Man Accused of Nazi Ties Loses Citizenship
BOSTON (AP) _ A federal judge Wednesday revoked the U.S. citizenship of a retired Massachusetts factory worker, ruling he lied when he claimed he wasn’t involved in the Nazi destruction of the Warsaw Jewish ghetto in 1943.
Vladas Zajanckauskas, 89, denied that he was in Warsaw at the time and said his involvement with the Nazis was limited to working the bar at one of their camps in Poland.
But Justice Department prosecutors said he was recruited as a guard in a unit called the ``Trawniki men″ that helped the Nazis capture and kill Jews in the Warsaw ghetto. The Nazis killed thousands of Jews and burned down the ghetto, street by street, after the Jews resisted attempts to deport them to death camps.
Prosecutors asked the judge to revoke the Lithuania native’s citizenship on the grounds that he lied on his visa application about his activity during the war.
``The government has presented clear, unequivocal and convincing evidence that Zajanckauskas was deployed to Warsaw with a detachment of Trawniki men,″ Judge Nathaniel Gorton said.
Gorton also said he didn’t believe Zajanckauskas when he testified at his trial this month that the Nazis did not train him in their ideology, or that he was unaware when thousands of Jews were being murdered at the camp in Trawniki.
``The executions took place within one hundred yards of where he claims he worked and the bodies of the dead were burned afterward at the camp for several days, creating what must have been a horrific activity and odor,″ Gorton wrote.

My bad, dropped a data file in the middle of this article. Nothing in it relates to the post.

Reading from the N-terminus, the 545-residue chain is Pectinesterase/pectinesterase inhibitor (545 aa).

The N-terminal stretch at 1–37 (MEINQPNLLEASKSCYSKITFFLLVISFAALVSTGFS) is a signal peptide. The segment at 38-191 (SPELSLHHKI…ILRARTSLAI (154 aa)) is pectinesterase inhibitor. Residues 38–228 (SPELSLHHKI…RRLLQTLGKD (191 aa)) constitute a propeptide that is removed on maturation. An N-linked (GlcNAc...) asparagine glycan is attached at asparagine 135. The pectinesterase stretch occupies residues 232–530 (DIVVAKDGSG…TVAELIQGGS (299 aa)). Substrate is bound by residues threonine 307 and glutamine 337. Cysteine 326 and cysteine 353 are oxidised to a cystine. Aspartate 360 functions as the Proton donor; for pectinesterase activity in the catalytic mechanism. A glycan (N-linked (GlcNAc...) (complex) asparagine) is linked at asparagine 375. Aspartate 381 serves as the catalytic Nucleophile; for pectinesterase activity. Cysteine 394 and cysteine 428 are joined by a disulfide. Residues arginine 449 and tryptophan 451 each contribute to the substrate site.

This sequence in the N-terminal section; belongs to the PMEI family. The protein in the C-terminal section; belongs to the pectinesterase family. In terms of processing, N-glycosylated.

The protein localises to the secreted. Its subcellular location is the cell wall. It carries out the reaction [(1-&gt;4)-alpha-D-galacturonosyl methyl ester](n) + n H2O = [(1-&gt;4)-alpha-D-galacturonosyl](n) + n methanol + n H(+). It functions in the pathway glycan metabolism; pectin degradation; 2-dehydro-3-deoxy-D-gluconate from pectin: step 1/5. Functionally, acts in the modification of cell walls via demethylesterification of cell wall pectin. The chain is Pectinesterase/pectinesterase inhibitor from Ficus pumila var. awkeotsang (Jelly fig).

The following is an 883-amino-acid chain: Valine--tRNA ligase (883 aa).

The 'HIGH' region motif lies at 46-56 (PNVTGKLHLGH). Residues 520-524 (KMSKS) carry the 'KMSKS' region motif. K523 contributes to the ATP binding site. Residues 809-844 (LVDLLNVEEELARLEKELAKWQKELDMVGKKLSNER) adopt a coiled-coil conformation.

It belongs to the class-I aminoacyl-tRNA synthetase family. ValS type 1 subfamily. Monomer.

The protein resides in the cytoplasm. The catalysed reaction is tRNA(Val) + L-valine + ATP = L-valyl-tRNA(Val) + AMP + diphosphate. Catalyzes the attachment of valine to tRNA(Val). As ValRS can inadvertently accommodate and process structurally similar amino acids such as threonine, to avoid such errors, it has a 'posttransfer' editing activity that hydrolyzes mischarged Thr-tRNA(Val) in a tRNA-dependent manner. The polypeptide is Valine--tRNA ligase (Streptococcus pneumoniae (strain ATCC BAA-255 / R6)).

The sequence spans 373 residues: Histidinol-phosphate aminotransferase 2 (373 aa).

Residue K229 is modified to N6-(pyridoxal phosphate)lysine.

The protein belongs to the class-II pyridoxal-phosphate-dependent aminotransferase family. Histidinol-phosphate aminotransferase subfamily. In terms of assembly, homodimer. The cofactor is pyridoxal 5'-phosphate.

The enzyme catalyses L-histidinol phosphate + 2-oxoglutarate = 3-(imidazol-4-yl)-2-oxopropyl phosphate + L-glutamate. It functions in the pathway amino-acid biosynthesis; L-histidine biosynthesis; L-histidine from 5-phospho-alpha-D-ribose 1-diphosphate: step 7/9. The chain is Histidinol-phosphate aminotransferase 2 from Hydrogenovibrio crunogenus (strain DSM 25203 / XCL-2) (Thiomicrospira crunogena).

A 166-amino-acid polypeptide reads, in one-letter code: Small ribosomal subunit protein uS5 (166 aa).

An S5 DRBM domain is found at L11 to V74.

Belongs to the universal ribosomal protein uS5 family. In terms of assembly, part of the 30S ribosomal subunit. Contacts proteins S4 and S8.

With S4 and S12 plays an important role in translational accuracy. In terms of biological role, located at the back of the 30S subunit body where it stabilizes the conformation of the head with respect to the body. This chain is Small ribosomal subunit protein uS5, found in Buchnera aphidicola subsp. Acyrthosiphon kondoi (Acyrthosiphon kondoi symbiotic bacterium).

Zajanckauskas can appeal the ruling. If he loses the appeal, the government can seek an order to remove him from the country, which he can also appeal.
``It can be a lengthy court process,″ said Bryan Sierra, a spokesman for the Justice Department.
Messages left at a Sutton listing for Zajanckauskas was not immediately returned. Calls to his attorneys, Thomas Butters and Robert Sheketoff, were not immediately returned. But Zajanckauskas’ granddaughter, Denise Ronayne, said the family is ``extremely disappointed.″
``We still maintain that he’s in no way guilty,″ Ronayne said. ``There’s no way that we could ever believe that he could do what they said. This has been difficult for him as well as the entire family. He had to sell his home to afford the attorneys.″
Zajanckauskas emigrated from Austria in 1950 and became a naturalized U.S. citizen in 1956. Zajanckauskas said he never told immigration officials about his Trawniki service because he thought it would jeopardize his chances of getting into the United States.
In a statement, Assistant Attorney General Christopher Wray said Gorton’s decision was ``another reminder of the government’s unswerving commitment to the pursuit of justice on behalf of the victims of the Holocaust.″